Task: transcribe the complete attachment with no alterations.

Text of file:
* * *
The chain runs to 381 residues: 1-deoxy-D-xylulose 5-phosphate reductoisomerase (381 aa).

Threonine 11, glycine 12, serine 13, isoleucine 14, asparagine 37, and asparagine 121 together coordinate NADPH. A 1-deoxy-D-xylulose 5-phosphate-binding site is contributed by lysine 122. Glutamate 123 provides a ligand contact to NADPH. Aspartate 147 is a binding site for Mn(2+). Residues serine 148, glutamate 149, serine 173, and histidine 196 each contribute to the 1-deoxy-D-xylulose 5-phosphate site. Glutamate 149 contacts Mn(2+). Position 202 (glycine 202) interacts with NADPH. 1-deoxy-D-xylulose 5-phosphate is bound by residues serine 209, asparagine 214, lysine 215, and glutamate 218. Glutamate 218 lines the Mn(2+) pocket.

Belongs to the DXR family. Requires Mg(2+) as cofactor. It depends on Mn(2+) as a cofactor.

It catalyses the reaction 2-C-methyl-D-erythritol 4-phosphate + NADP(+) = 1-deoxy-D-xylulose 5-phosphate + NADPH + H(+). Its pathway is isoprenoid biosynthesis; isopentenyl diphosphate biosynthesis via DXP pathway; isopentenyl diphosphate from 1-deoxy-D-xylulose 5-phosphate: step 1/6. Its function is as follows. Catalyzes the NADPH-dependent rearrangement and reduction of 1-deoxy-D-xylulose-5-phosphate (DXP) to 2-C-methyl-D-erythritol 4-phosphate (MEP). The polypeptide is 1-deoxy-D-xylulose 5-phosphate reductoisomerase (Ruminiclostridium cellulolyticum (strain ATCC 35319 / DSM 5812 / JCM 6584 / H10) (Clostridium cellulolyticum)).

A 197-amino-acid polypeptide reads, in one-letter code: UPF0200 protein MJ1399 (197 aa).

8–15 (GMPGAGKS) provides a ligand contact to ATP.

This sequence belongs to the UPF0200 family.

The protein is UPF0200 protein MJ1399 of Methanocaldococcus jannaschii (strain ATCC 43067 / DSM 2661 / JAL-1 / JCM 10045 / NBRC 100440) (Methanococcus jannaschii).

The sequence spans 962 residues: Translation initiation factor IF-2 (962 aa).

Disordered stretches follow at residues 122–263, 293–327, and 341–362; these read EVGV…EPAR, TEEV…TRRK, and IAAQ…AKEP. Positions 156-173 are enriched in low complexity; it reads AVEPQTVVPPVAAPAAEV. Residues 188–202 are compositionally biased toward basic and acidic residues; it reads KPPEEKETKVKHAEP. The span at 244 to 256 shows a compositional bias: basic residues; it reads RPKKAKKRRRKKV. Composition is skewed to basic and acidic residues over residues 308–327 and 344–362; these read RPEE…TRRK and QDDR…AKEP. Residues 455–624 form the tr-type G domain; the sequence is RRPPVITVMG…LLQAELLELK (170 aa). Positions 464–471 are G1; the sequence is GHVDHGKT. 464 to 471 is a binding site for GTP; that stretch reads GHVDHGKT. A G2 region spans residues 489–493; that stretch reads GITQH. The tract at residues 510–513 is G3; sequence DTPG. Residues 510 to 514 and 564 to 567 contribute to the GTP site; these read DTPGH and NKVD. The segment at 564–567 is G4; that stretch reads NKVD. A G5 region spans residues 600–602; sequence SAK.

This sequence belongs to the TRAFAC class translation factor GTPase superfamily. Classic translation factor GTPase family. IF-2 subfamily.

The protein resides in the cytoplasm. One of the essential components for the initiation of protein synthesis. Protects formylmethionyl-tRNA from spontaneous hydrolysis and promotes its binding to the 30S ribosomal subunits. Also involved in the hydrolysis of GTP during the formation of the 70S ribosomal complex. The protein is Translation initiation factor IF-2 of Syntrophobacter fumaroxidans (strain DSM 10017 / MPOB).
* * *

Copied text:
The chain runs to 381 residues: 1-deoxy-D-xylulose 5-phosphate reductoisomerase (381 aa).

Threonine 11, glycine 12, serine 13, isoleucine 14, asparagine 37, and asparagine 121 together coordinate NADPH. A 1-deoxy-D-xylulose 5-phosphate-binding site is contributed by lysine 122. Glutamate 123 provides a ligand contact to NADPH. Aspartate 147 is a binding site for Mn(2+). Residues serine 148, glutamate 149, serine 173, and histidine 196 each contribute to the 1-deoxy-D-xylulose 5-phosphate site. Glutamate 149 contacts Mn(2+). Position 202 (glycine 202) interacts with NADPH. 1-deoxy-D-xylulose 5-phosphate is bound by residues serine 209, asparagine 214, lysine 215, and glutamate 218. Glutamate 218 lines the Mn(2+) pocket.

Belongs to the DXR family. Requires Mg(2+) as cofactor. It depends on Mn(2+) as a cofactor.

It catalyses the reaction 2-C-methyl-D-erythritol 4-phosphate + NADP(+) = 1-deoxy-D-xylulose 5-phosphate + NADPH + H(+). Its pathway is isoprenoid biosynthesis; isopentenyl diphosphate biosynthesis via DXP pathway; isopentenyl diphosphate from 1-deoxy-D-xylulose 5-phosphate: step 1/6. Its function is as follows. Catalyzes the NADPH-dependent rearrangement and reduction of 1-deoxy-D-xylulose-5-phosphate (DXP) to 2-C-methyl-D-erythritol 4-phosphate (MEP). The polypeptide is 1-deoxy-D-xylulose 5-phosphate reductoisomerase (Ruminiclostridium cellulolyticum (strain ATCC 35319 / DSM 5812 / JCM 6584 / H10) (Clostridium cellulolyticum)).

A 197-amino-acid polypeptide reads, in one-letter code: UPF0200 protein MJ1399 (197 aa).

8–15 (GMPGAGKS) provides a ligand contact to ATP.

This sequence belongs to the UPF0200 family.

The protein is UPF0200 protein MJ1399 of Methanocaldococcus jannaschii (strain ATCC 43067 / DSM 2661 / JAL-1 / JCM 10045 / NBRC 100440) (Methanococcus jannaschii).

The sequence spans 962 residues: Translation initiation factor IF-2 (962 aa).

Disordered stretches follow at residues 122–263, 293–327, and 341–362; these read EVGV…EPAR, TEEV…TRRK, and IAAQ…AKEP. Positions 156-173 are enriched in low complexity; it reads AVEPQTVVPPVAAPAAEV. Residues 188–202 are compositionally biased toward basic and acidic residues; it reads KPPEEKETKVKHAEP. The span at 244 to 256 shows a compositional bias: basic residues; it reads RPKKAKKRRRKKV. Composition is skewed to basic and acidic residues over residues 308–327 and 344–362; these read RPEE…TRRK and QDDR…AKEP. Residues 455–624 form the tr-type G domain; the sequence is RRPPVITVMG…LLQAELLELK (170 aa). Positions 464–471 are G1; the sequence is GHVDHGKT. 464 to 471 is a binding site for GTP; that stretch reads GHVDHGKT. A G2 region spans residues 489–493; that stretch reads GITQH. The tract at residues 510–513 is G3; sequence DTPG. Residues 510 to 514 and 564 to 567 contribute to the GTP site; these read DTPGH and NKVD. The segment at 564–567 is G4; that stretch reads NKVD. A G5 region spans residues 600–602; sequence SAK.

This sequence belongs to the TRAFAC class translation factor GTPase superfamily. Classic translation factor GTPase family. IF-2 subfamily.

The protein resides in the cytoplasm. One of the essential components for the initiation of protein synthesis. Protects formylmethionyl-tRNA from spontaneous hydrolysis and promotes its binding to the 30S ribosomal subunits. Also involved in the hydrolysis of GTP during the formation of the 70S ribosomal complex. The protein is Translation initiation factor IF-2 of Syntrophobacter fumaroxidans (strain DSM 10017 / MPOB).